eLife: My Q&A with Editor-in-Chief Randy Schekman

abernard102@gmail.com 2012-06-25


Use the link to access the transcript of the interview introduced as follows: “... there has been an impact shift from solo to team-authored papers in science and engineering (Wuchty, Jones, Uzzi, Science 2007). This inevitably has led to a more nuanced and laborious review process that depends now more than ever on the opinion of experts. The opaque, tedious and lengthy review process at many journals leaves a lot to be desired (Kravitz and Baker, Front Comp Neurosci. 2011). Some of the new challenges of the review process include the rise of negative reviews due to the brutal competition for grants and jobs. And reviewer fatigue incurred by the high-stakes of glamour pubs (rejected papers win appeals, too many rounds of review, etc). The review process needs to evolve to provide greater transparency and to give the relevant scientific community a greater say. We are losing sight of what’s most important: that the value of a publication is determined by how it is received in its field. This natural process is being hijacked by the obsession with the faulty metric of journal impact factor (http://arxiv.org/abs/1205.4328). Enter eLife: an open access journal for scientists and by scientists. The idea to launch this project stemmed from the widespread opinion that scientists want other scientists to have full control of the peer-review process (see poll below)... eLife’s goal is to capture high-impact research... The journal has attracted a stellar team of scientists including Senior Editors with extensive editorial experience who will maintain editorial consistency across all fields. One of eLife’s innovations is a unique online discussion between the Review Editor and referees. This process will culminate in an editorial decision letter with a clear road map of what needs to be done. Editorially, eLife’s goal is to provide a rigorous, timely and transparent peer-review process. Another eLife innovation is that editors and referees will be compensated for their time. This will initially be achieved thanks to the financial support of 3 private foundations: the Howard Hughes Medical Institute, the Wellcome Trust, and the Max Planck Society. As a scientist concerned about current practices and interested in the future of publishing, I was excited to learn more about eLife. I contacted Dr. Randy Schekman (eLife’s editor-in-chief, former editor-in-chief at PNAS, and Berkeley professor) with questions from the skeptics...”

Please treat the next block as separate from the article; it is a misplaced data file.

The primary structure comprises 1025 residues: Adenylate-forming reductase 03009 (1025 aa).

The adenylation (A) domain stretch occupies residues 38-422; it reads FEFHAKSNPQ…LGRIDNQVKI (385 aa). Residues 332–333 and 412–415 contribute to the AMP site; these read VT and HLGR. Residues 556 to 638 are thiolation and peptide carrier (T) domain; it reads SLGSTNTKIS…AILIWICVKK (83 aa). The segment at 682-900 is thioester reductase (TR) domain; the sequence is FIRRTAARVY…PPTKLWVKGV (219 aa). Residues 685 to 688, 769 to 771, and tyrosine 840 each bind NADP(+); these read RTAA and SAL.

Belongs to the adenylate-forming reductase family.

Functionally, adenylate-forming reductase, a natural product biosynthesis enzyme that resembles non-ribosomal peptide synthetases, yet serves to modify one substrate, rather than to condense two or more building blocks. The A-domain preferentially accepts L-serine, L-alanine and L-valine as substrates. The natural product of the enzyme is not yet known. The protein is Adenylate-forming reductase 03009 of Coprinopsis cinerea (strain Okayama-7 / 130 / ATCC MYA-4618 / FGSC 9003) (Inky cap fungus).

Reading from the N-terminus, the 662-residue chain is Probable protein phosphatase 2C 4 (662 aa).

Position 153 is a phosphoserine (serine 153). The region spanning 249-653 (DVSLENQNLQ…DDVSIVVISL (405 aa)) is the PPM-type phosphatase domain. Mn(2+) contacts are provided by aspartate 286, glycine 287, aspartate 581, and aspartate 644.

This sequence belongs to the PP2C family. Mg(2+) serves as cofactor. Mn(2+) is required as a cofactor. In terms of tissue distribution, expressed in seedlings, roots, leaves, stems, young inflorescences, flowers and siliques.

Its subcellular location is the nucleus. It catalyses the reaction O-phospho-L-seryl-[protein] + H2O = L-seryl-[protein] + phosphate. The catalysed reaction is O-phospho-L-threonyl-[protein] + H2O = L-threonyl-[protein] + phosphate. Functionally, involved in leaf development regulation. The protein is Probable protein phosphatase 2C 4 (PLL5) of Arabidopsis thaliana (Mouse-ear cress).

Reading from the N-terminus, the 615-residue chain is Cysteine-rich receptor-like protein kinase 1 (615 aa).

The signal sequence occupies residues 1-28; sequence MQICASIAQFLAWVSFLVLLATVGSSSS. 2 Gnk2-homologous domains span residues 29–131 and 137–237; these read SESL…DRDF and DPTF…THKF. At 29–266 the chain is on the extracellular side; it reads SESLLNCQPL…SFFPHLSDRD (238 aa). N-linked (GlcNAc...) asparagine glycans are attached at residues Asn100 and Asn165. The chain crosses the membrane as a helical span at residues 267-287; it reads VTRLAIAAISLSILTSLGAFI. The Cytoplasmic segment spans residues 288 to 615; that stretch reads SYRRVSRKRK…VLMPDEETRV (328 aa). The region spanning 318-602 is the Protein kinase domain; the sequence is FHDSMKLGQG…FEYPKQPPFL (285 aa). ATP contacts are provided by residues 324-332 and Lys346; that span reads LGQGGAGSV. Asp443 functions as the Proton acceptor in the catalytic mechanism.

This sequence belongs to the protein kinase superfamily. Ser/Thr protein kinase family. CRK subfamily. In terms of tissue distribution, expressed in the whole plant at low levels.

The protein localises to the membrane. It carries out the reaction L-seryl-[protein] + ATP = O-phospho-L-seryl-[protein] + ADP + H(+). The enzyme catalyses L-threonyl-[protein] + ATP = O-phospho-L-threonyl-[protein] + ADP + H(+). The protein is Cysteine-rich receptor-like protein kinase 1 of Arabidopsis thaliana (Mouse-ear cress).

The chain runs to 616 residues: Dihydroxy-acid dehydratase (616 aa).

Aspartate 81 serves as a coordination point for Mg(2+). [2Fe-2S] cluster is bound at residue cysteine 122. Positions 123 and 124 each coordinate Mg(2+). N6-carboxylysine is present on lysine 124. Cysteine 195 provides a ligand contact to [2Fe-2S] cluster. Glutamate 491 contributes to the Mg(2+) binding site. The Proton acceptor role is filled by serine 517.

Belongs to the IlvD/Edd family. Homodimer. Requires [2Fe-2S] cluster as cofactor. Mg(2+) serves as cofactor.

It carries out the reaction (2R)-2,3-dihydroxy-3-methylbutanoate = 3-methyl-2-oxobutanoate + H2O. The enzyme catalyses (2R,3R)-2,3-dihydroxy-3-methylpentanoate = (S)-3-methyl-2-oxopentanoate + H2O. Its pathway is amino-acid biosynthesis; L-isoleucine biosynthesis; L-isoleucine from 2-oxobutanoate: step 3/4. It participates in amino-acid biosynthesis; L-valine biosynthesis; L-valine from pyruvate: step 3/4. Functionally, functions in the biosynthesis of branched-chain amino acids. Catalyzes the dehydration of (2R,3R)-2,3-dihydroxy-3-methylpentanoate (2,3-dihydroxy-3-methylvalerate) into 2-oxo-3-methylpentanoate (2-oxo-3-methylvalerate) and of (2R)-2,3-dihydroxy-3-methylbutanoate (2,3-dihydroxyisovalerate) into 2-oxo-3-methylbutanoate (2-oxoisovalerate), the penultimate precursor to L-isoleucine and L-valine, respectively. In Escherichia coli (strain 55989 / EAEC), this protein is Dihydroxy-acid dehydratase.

08/16/2012, 06:08

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Date tagged:

06/25/2012, 15:13

Date published:

06/25/2012, 15:37